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    Monday, April 15, 2024

    Candlemaker's future is looking bright

    Brenda Hunter makes soy-based candles from a workshop in her home in Haddam.

    Two seemingly discordant things: work stress that contributed to a debilitating back injury, and a beautiful new home with an awe-inspiring water view, illuminated the way for Brenda Hunter to take a leap of faith — out of bed as it were — and create Connecticut River Candles.

    What began purely for fun five years ago as one candle poured into a mason jar, labeled with a photo of the view outside her living room window, is now a thriving cottage industry selling 100 percent natural, handmade soy candles.

    Hunter now offers more than 60 scents in three jar styles that she cooks up in her garage "laboratory" and labels with pictures of the river at different angles and seasons. She also sells soy melts, tarts, and candle tools. To date, Hunter has 65 wholesale and 38 retail accounts and has sold thousands of candles.

    Hunter and her husband Alan moved into their new home in Haddam in the spring of 2007.

    "We still can't believe we're here," she said. "We were looking for something on the water, and were so glad the house was so dilapidated that we could afford it! We did a huge renovation."

    Meanwhile, Hunter was out on leave from her job as assistant director of technical support at UCONN Health Center. Recuperating from fusion surgery, all she could do was lie in bed, and use her computer for limited periods of time.

    "I started researching making candles for myself," she said. "I'd always been into crafts — baskets, painting needlework. I always liked to work with my hands."

    Hunter did lots of research both online and in books and then bought starter kits and began testing different types of candles. She made a prototype and immediately thought of Connecticut River Candles as the name of a business before the idea of starting a business had even occurred to her.

    She decided to use soy for her candles, as all the research she came up with indicated that it was a better choice than paraffin: cleaner and slower burning and biodegradable. And soybeans—unlike paraffin, which is petroleum-based—is a renewable source.

    At her husband's urging, after almost a year of making candles for herself, friends, and family, Hunter held her feet to the fire and took candle making to the next level as a full-fledged business. Her first retail account was her husband's store—Hunter's Pool Center in Wallingford—and the business quickly grew from there.

    "Alan was really supportive and (pointed out) that I was in a good place to do this, with no overhead," Hunter says. "I could have eventually gone back to work full-time in Farmington. I made really good money. But sitting (for hours) in an office wasn't good for my back, and until I left my job, I didn't realize how much stress I was under."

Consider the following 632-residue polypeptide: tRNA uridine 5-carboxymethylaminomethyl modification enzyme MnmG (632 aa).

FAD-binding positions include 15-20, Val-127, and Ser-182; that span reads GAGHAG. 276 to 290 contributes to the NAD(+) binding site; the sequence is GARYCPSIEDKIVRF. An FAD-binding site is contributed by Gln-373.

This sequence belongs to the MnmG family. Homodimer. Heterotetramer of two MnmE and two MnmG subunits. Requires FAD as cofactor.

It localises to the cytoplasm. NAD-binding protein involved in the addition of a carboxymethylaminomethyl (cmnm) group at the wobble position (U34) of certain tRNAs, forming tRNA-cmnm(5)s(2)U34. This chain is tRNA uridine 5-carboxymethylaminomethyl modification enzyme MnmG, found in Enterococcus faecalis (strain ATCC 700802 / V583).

As much as she enjoys being an entrepreneur and creating something with her own hands, Hunter admits there were challenges in getting the company off the ground.

    "As an IT person, I was dealing with people from the perspective of technical support and problems—troubleshooting," she explains. The (product) testing and learning ... was similar to what I did in IT, but I hadn't ever done sales, marketing, purchasing. You have to sell not only your product, but yourself. That was really weird."

    Besides her 27-year-old daughter, who lives nearby, helping her out in the busy seasons, Hunter is, for the most part, a one-woman show. "This was the first year I was thinking I needed part-time help," she says. "But I'm kind of a control freak…"

    Hunter reminds herself that the original intent was to do something she actually enjoys.

    "I was determined that this was going to be fun, not turn into something I dreaded doing."

    And she has no doubts that the benefits of her new vocation outweigh any downsides.

    "I love that the candles portray boating, living on the river, and that it says Connecticut on it," she stresses. "People love the logo with a ship's wheel—it's more than a candle in a jar. It's very personal to me. Everything I do, I put a lot of thought into."

    She could have gone with a cheaper jar lid, for example, but liked how the heavier lid looked. And when requested, she offers customized products like un-dyed candles.

    She even worries that people will leave the house with a candle burning or not burn the candles properly, and thus includes a detailed candle care and safety tab on her website.

    Despite her decision to leave a computer-centric job, Hunter says she really enjoys the social media part of what she does; designing her website and using Twitter and Facebook.

    "And I love the flexibility of working out of my home," she says. "If it's crappy weather, I don't have to travel. I can schedule my own time. It can be what you want it to be."

    Interacting with customers is another bonus of being a sole proprietor. She personally delivers her candles to local accounts and likes how it connects her to her community.

    Above all, "I love the finished product," she says. "It's a tangible thing that I created from beginning to end."

    You can purchase CT River Candles at CONNfetti on Golden Street in downtown New London. For more locations and information, visit ctrivercandles.com and facebook.com/ctrivercandles.

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